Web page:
The Pack A.D. have had one of the most underappreciated careers in Canadian music. For a decade, the duo of Becky Black (guitar/vocals) and Maya Miller (drums/vocals) have been traversing the country’s ten provinces and three territories. From big festivals to the most ragged dive bar, they’ve brought their electrifying garage-rock to the people. It all started with 2006’s Tintype and 2008’s Funeral Mixtape. The Vancouver band reached their peak in 2010 and 2011 with We Kill Computers and Unpersons, which were heavy, gritty, and menacing in their approach.
Their last two albums, Do Not Engage and Positive Thinking, were their most polished of their careers and, as such, more accessible. While there were some gems in the two records, the attitude and bite in their music that made them cult favorites were missing. On album number seven, Dollhouse, The Pack A.D. return to their roots and deliver their best effort in six years. It is also their most diverse output to date.
The bookends provide the perfect encapsulation of what the record possesses and its introspective tone. Opener, “Woke Up Weird”, is a dark, throbbing anthem that recalls the gritty garage-rock of the early 2000s. Black’s vocals are enrapturing, and her lyrics of being strange and unusual set the tone for the entire record. The closer, “I Tried”, reveals a different side to the duo, who showcase a bluesy side a la Buddy Guy. This tender ballad builds on “Woke Up Weird” with its story of struggling to get through each day and the competition that exists within today’s society.
“I’ll explain why I left the race.
Medicated slow and steady.
Waiting but never rang,
I run hard to finish in last place.”
Much of the race revolves around “$”, a rip-roaring affair that is among the duo’s best songs musically and lyrically. Miller’s drumming is fierce while Black’s guitar blazes a trail of delirious reverb, and the two sing about people’s addiction with money. The song perfect leads into “Dollhouse”. As the scuzzy guitar riff filters across the song, Black methodically describes a life stuck in neutral and isolated from the realities of the world.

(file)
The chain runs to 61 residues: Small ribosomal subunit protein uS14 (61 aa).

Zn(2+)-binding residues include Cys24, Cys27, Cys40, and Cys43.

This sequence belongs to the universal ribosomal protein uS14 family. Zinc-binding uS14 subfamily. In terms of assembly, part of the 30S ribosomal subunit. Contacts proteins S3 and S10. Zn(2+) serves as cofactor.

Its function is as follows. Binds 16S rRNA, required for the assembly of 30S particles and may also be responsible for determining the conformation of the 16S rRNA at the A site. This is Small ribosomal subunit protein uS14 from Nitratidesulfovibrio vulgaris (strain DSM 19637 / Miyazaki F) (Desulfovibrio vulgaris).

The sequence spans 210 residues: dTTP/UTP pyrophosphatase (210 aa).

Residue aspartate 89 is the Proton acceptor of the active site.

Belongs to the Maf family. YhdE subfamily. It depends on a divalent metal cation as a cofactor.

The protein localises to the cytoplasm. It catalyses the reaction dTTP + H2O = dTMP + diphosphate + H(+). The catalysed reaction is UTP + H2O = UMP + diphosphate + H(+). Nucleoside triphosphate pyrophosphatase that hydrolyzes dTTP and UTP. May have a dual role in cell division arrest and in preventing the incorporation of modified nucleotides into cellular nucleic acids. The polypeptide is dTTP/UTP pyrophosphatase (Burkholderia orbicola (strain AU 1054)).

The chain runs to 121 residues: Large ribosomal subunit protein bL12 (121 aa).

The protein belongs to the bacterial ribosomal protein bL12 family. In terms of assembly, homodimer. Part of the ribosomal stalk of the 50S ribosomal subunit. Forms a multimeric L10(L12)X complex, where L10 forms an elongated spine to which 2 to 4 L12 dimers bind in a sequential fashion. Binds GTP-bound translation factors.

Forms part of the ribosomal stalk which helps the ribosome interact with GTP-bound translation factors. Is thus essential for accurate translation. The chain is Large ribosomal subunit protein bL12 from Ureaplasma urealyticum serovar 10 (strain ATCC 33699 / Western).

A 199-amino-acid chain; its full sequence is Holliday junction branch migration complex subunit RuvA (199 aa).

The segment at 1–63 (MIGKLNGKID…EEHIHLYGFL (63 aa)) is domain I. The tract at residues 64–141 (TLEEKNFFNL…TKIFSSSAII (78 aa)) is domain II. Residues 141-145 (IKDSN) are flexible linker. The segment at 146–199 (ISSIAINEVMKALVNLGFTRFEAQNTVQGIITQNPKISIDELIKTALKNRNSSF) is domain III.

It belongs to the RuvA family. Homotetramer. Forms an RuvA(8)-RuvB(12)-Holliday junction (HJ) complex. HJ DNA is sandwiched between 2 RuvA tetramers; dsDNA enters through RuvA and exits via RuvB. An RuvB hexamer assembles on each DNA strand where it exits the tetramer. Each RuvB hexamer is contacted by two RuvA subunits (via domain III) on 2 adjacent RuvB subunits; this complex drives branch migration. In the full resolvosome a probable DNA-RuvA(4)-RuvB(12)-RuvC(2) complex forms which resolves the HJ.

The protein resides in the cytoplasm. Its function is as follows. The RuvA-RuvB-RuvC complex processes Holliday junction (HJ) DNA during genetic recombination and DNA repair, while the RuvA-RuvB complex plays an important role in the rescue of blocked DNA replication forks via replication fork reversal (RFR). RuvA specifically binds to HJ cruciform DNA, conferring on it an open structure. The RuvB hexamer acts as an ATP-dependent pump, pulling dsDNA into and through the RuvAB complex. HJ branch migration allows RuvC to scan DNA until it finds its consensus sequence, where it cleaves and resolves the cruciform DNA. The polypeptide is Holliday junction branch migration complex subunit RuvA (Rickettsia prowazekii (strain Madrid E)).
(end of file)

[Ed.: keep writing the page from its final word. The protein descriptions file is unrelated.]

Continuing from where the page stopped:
The ’80s-inspired, power-rocker, “Thomas Hardy”, brings to life some of the renowned English author’s works to life. Love, honor, and betrayal are told, not to mention Hardy’s frequented theme of undying love. The Pack A.D unleash a familiar number in “Not Alright”, but only with respect to its sizzling, garage-rock composition. Black, though, takes us deep inside her mind, and she reveals to us her own personal instability. “If life could be a picture perfect postcard”, she laments about the possibility of being all right.
The blues approach heard on “I Tried” reveals itself once again on “Because of You”. It, too, is something different from the duo, as they offer a sultry and sizzling number. This song belongs in a smokey jazz bar or on the next season of True Detective. From lust to the total chaos of a relationship within a crashing world, The Pack A.D. dive into the dark soul of an obsessed individual on “Does It Feel Good”. The song further represents another side of the band, who for six albums relied upon their intense instrumentation to blow listeners away. This time, they slow things down a bit, rev up the reverb, and heighten the drama.
Musically, Becky Black and Maya Miller aren’t reinventing the landscape, but they are moving their own personal goalposts in other ways. Specifically, they’re not here just to rock our worlds, but they are making us reflect on our behaviors and our sanity. In addition, they extending themselves to new, unexpected territories, where once upon a time we knew The Pack A.D. just as a garage rock band. With Dollhouse, we see them evolve into a diverse duo that can blow the walls off the biggest dive bar while enchanting the regulars at the finest jazz bars in the country.
The Pack A.D. are heading out on a cross-Canada tour at this moment. Dates and information are available here.
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